Angiotensin-converting enzyme (ACE): A transmembrane endothelial glycoprotein, an ectopeptidase that controls activity of the vasoactive peptides angiotensin and bradykinin, a determinant for targeting pulmonary endothelium.

Caveoli: Specialized cholesterol-rich domains in the endothelial plasma membrane that form characteristic flask-shaped invaginations and serve as sensing, signaling, and endocytotic compartments. Caveoli represent a unique target for delivery of drugs and genes into and through endothelial cells.

Flt-1: Type 1 receptor for vascular endothelial growth factor (VEGFR-1), an endothelial cell-specific receptor. Flt-1 promoter is useful for driving endothelium-specific gene transfection.

Intercellular adhesion molecule-1 (ICAM-1): A transmembrane endothelial glycoprotein that facilitates leukocytes adhesion, a determinant for targeting pulmonary and systemic endothelium, either resting or pathologically altered.

Liposome: An artificial vehicle suitable for drug or gene delivery, a phospholipid vesicle (100 to 1,000 nm in size) that can be loaded with various hydrophilic and hydrophobic drugs into the aqueous interior or phospholipid membrane of the liposome, respectively.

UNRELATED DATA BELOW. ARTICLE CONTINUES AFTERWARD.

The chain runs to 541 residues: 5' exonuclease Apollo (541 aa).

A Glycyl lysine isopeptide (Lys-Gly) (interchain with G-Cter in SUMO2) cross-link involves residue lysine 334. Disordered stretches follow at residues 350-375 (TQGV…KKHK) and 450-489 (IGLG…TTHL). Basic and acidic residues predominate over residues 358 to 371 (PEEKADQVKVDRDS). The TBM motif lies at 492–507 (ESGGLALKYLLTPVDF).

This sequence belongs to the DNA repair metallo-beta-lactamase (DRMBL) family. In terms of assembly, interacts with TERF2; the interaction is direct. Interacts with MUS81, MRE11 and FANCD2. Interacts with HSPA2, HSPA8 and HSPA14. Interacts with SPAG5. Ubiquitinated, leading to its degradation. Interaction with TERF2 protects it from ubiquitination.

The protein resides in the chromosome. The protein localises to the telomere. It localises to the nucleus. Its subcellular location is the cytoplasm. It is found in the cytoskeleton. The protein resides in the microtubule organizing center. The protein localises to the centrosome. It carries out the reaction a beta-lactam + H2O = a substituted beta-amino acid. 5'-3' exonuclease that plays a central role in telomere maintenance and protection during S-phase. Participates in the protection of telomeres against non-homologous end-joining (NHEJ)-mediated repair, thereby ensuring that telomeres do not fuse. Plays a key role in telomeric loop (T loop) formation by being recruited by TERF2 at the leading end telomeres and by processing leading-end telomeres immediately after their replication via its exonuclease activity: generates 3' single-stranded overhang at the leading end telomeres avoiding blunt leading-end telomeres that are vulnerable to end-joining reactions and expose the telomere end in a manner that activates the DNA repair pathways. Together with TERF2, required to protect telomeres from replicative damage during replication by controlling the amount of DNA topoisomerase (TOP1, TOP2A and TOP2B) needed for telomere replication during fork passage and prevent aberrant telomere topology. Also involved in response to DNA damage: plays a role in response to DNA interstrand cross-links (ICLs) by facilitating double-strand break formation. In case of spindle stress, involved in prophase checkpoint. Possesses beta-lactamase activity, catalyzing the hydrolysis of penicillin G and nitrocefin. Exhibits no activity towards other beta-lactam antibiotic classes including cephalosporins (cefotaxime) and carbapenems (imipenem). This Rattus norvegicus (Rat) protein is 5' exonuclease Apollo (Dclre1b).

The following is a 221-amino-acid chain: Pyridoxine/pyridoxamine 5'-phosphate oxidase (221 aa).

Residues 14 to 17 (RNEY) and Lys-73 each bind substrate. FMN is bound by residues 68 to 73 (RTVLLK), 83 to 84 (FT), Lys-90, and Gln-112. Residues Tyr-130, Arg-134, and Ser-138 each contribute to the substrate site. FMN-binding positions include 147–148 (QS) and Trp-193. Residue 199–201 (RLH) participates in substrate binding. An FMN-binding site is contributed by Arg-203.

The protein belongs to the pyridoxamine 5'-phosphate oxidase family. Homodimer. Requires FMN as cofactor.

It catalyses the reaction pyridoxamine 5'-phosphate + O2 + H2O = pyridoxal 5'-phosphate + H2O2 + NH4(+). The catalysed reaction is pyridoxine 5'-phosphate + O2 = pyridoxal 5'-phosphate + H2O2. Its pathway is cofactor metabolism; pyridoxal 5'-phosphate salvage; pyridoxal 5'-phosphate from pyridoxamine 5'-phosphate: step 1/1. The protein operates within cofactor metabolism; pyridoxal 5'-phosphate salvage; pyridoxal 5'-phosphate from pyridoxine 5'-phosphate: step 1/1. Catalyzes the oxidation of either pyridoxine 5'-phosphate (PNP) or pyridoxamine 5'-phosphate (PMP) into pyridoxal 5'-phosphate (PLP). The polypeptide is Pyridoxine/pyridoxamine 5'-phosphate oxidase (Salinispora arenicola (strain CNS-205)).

Luciferase gene: The gene for an enzyme that catalyzes a reaction that emits light (e.g., as in firefly luciferase) that can be detected in a lumi-nometer. It is a common, sensitive reporter gene assay used in gene delivery studies.

Platelet-endothelial adhesion molecule-1 (PECAM-1): A transmembrane endothelial glycoprotein that facilitates leukocyte transmigration from blood to tissues, a determinant for targeting resting endothelium.

Poly(ethylene glycol) (PEG): A linear organic polymer. PEG conjugation to proteins, liposomes, and cells forms a hydrophilic shell around these objects that repels opsonins and defense cells. PEG-ylation reduces immune reactions and elimination of the injected materials ("stealth technology").

Selectins: Selectins P and E, surface adhesion molecules involved in leukocyte rolling on endothelium, transiently expressed on the surface of pathologically altered endothelial cells, for example, in inflammation foci; candidates for selective targeting of pathological vasculature.

Targeting moiety: A molecule (usually, antibody) that specifically binds to characteristic surface determinants in cells, organs, or areas of interest. Being attached to a drug molecule or drug vehicle, such a molecule enhances their accumulation in therapeutic targets.

Vascular endothelial growth factor (VEGF): A multifunctional protein that facilitates vascular permeability and stimulates vascular proliferation and angiogenesis.

VCAM-1: Vascular cell adhesion molecule-1 is a proinflammatory adhesion molecule expressed on endothelial and other cells altered by cytokines, oxidants, and other pathological mediators.

Vector: A vehicle to achieve gene delivery.

References